Madison took the existence of factions--defined as "a number of citizens, whether amounting to a majority or minority of the whole, who are united and actuated by some common impulse of passion, or of interest, adverse to the rights of other citizens, or to the permanent and aggregate interests of the community" in Federalist #10--as a given. He understood there would always be issues that would be divisive, would cause some to choose up sides as it were. More importantly, he also understood that direct democracy was no cure for the rise of factions. Indeed, it was exactly the opposite: it encouraged their formation, for as a form it allowed total victory for any faction which could achieved a majority, even if the cause being championed was horribly unjust.

Those who champion the idea of direct democracy, who seemingly believe the will of the majority should be accepted as a matter of course (like the current Administration and a good chunk of the Democrats now in office) fail to acknowledge the last; they assume the majority cannot be unjust, cannot work against liberty, because they fall prey to the fallacy Madison criticizes as a solution for factions: the idea that--somehow--the majority of the citizenry in a democracy will all see things in the same ways (my boldface):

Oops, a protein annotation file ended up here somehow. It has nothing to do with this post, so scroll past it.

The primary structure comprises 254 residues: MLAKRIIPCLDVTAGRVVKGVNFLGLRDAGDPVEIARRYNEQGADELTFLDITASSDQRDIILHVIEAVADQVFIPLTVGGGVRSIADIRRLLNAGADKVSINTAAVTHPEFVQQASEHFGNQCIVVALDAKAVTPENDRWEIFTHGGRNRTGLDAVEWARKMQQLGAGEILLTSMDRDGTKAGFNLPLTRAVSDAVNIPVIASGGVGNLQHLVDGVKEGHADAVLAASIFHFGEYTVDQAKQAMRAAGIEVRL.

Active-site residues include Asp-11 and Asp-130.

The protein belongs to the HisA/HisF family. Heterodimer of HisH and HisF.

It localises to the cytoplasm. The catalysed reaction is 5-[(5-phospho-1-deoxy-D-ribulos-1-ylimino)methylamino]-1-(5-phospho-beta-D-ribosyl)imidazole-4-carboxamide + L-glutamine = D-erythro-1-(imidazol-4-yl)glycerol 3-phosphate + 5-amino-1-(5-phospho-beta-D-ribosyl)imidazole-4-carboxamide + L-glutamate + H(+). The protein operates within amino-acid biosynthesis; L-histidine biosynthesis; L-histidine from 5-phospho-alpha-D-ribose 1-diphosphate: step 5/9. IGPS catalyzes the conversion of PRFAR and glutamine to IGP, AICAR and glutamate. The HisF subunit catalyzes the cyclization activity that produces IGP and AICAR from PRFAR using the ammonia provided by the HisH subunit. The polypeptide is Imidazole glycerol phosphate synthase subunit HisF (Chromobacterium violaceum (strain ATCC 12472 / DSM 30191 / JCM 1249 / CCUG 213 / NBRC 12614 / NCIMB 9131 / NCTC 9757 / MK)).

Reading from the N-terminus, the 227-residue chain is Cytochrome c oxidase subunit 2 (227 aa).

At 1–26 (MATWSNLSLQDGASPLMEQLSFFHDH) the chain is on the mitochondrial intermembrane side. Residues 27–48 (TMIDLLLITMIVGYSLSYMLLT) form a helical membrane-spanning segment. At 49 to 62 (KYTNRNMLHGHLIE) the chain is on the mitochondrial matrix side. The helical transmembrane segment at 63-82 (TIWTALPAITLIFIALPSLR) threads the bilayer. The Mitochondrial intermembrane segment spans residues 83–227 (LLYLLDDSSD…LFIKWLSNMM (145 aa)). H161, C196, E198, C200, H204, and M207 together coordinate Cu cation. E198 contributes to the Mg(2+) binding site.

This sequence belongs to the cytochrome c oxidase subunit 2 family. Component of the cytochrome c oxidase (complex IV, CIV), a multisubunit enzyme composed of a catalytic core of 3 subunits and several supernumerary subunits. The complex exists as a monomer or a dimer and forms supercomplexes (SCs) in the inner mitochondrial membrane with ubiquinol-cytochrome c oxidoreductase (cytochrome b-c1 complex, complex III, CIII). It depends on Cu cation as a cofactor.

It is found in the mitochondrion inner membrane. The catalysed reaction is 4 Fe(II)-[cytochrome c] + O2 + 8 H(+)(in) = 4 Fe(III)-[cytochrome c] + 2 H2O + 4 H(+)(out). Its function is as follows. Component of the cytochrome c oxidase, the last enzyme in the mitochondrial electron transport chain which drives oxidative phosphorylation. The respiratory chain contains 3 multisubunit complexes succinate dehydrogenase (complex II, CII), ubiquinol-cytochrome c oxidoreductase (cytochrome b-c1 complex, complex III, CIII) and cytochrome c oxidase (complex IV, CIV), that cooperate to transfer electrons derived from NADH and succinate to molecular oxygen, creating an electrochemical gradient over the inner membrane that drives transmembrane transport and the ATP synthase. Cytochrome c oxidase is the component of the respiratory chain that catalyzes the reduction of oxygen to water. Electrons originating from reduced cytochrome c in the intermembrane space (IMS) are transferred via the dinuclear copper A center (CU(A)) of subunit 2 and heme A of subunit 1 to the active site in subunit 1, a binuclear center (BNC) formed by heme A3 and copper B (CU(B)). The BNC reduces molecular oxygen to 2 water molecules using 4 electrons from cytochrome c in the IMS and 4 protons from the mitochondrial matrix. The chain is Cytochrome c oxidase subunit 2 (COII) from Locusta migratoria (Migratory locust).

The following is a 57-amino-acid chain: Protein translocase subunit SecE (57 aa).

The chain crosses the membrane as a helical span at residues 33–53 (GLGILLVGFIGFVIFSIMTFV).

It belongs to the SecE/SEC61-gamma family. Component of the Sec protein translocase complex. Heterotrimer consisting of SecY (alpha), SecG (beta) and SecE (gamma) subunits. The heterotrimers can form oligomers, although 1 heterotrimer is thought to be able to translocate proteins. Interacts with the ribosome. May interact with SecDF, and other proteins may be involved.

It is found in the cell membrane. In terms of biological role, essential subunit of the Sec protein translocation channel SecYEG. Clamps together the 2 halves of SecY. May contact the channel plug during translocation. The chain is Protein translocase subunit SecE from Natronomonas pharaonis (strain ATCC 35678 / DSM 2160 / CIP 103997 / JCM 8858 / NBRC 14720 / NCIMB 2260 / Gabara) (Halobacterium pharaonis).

There are again two methods of removing the causes of faction: the one by destroying the liberty which is essential to its existence; the other, by giving to every citizen the same opinions, the same passions, and the same interests.  
It could never be more truly said than of the first remedy, that it is worse than the disease. Liberty is to faction, what air is to fire, an aliment without which it instantly expires. But it could not be a less folly to abolish liberty, which is essential to political life, because it nourishes faction, than it would be to wish the annihilation of air, which is essential to animal life, because it imparts to fire its destructive agency.